As the new division of EchoLight, EchoLight Cinemas is already beginning to approach churches, Catholic as well as those of other denominations, to implement its new strategy of holding premieres at houses of worship.
"We’re just getting started and are really focused on church outreach first," Santorum said, but, already, he names who is next in line to contact: colleges in the Register’s annual Catholic Identity College Guide. Christian colleges and secular colleges with Newman Centers or Christian-oriented groups are other options.
EchoLight will create a one-month window for each church, which can show the film any number of times it would like. Being able to participate in ticket pricing will allow churches to offer the showings as fundraisers.
"Folks will love the opportunity," Santorum believes. "It will meet the need of parishioners, which is to bring uplifting and inspirational content to the faithful."
The launch of this partnership program is scheduled to begin in September with the documentary One Generation Away.
"We need to lay out the vision of why it’s so important to feed the faithful and get them involved in the country," Santorum explained.
One Generation Away: The Erosion of Religious Liberty is based on President Ronald Reagan’s famous line, "Freedom is never more than one generation away from extinction."
Similarly, producer Daniel Rabourdin’s film in production, The Hidden Rebellion, is a docudrama that deals with the persecution of religious liberty. The Hidden Rebellion tells the story of the massacre of hundreds of thousands of Catholics, starting with clergy and religious and including women and children, which took place in the Vendee region in France.
The Catholic producer wants to speak to Catholics and non-Catholics alike with this film.
With filming complete, Rabourdin has yet to receive all of the funds needed to complete post-production editing and the music score.
He turned to a fundraising website for the $30,000 still needed, but has gotten only $11,000. He has put his own $18,000 into the film, for which he takes no salary and receives no compensation of any kind.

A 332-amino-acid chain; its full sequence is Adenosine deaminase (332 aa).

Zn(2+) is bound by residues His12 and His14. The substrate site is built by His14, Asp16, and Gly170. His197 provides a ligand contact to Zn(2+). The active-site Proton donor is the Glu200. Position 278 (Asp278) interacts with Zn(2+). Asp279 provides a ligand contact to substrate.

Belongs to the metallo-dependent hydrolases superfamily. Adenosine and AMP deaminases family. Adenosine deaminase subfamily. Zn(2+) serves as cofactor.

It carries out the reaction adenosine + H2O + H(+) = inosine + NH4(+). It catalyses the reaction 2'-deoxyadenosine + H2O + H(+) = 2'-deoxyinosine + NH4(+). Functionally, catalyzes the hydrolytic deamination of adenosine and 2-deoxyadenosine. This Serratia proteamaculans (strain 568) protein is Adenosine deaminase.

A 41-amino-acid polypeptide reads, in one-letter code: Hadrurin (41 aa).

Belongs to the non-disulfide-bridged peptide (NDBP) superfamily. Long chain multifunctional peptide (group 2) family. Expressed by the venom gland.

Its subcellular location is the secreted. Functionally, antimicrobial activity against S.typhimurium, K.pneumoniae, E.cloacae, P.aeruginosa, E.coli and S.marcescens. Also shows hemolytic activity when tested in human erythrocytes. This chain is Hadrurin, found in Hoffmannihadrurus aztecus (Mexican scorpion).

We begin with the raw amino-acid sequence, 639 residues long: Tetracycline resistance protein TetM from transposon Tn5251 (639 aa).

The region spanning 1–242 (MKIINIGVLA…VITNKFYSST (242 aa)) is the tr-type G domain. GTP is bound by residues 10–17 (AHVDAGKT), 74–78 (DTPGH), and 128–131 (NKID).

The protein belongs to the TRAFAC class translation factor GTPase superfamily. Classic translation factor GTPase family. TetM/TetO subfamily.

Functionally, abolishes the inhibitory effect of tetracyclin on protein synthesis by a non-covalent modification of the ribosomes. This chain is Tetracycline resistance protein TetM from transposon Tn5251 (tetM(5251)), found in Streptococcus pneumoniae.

He is a seasoned producer, having worked as such for Eternal Word Television Network for 16 years before leaving his job to concentrate fully on making this film.
"I am doing a little bit of a Mother Angelica strategy," he admitted. "I’m not waiting for all the money to be there to start."
He has gotten an endorsement from Bishop Dominique Rey of Frejus-Toulon, France, who wrote publicly: "Our prayers are with you, and we are confident that men and women of goodwill in the whole world will support this initiative."
Rabourdin hopes that, once the film is finished, a parish or diocese will reserve and fill a theater for a showing.
"This is a chance for the Church to seize," he said. "It is a powerful new way for the Church today to commission producers and to produce works of art that glorify the Lord for the good of the people. We must learn to be part of that new support system if we want a new wave of good films."
Morlino is of similar mind. Catholics need to step up and fund film, which "is the most influential and powerful art form today."
Morlino envisions where this can lead: "If a Catholic filmmaker can make a movie that doesn’t soft-pedal the Catholic faith, but that instead integrates the truth of the faith into a beautiful and interesting story, it can serve to open the ears of the secular audience or even a fallen-away Catholic or non-Catholic audience to the wisdom and truth the Church has to offer. I’m convinced it will only pave the way for the presentation of the fullness of the faith."
Joseph Pronechen is a
Register staff writer.